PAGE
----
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Harold Monteau: Supreme Court stirs smelly pot of fish head stew with tribal decision


Filed Under: Opinion
More on: employment, harold monteau, immunity, sovereignty, supreme court
     
   

A gaming table at Mohegan Sun, owned and operated by the Mohegan Tribe in Uncasville, Connecticut. Photo: David Zeuthen

How will the decision in Lewis v. Clarke impact tribes and their employees? Harold Monteau, a citizen of the Chippewa Cree Tribe, offers his take on the new sovereignty ruling from the nation's highest court:
The Supreme Court has stirred a smelly pot of Fish Head Stew and will not be able to put the lid back on the boiling over pot. (Apologies to Yakima relatives.) It does not bode well for the tribes for the Supreme Court to “tinker” with the Doctrine of Tribal Sovereign Immunity which predates the Federal and State Sovereign Immunity to which the SCOTUS analogized in making its decision. And, this decision is not consistent with its Bay Mills decision whereby the Supreme Court said that the tribe’s actions off the reservation, in the conduct of commercial activity, did not waive its immunity from State Court actions. In dictum, that Supreme Court panel advised the State to go after individual tribal employees who were running the tribe’s commercial activity (off reservation gaming) as the court advised they would not be entitled to the protection of Tribal Sovereign Immunity for activities off the reservation that violated State Law. As one of my colleagues put it “the Supreme Court has called the tribes’ bluff” made in winning the Bay Mills decision and the court’s hand trumps the tribes heretofore winning hand.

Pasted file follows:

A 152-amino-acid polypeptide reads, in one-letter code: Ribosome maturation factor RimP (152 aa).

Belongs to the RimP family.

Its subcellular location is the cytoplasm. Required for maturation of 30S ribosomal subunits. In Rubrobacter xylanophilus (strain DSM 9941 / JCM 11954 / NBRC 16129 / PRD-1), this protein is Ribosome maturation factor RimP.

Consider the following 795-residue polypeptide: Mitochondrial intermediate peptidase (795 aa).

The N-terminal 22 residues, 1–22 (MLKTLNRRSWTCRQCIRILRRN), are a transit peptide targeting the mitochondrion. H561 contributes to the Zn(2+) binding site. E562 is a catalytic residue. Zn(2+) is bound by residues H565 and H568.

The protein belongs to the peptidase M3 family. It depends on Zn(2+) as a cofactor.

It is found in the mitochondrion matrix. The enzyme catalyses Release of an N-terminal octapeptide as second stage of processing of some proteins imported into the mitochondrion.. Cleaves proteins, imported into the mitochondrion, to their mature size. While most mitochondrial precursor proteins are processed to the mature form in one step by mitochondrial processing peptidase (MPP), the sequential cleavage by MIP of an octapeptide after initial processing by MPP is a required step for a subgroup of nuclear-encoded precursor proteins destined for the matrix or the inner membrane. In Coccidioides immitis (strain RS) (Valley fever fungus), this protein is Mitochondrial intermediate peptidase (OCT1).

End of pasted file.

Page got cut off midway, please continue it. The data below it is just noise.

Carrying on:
Tribal Employees are now at risk for their conduct in carrying out their scope of duties under tribal employment off the reservation, that coincidentally amounts to a compensable injury under State Law. Theoretically, if the employee’s duties to the tribal employer, coincidentally, amount to a violation of State Criminal Law, could he be arrested? What other activities that Tribal Employees and Officers conduct off the reservation may violate State Law? What about internet transactions conducted by Tribal Employees on the Reservation that supposedly violate the State Law at the other end of the Internet transaction? What happens with the whole “prohibitory versus permitted but regulated” analysis of Cabazon?

Read More on the Story:
Harold Monteau: Supreme Court on Tribal Sovereign Immunity: a Smelly Pot of Fish Head Stew (Indian Country Media Network 4/28)

U.S. Supreme Court Decision:
Syllabus [Summary of Outcome] | Opinion [Sotomayor] | Concurrence [Thomas] | Concurrence [Ginsburg]

U.S. Supreme Court Documents:
Docket Sheet No. 15-1500 | Questions Presented | Oral Argument Transcript

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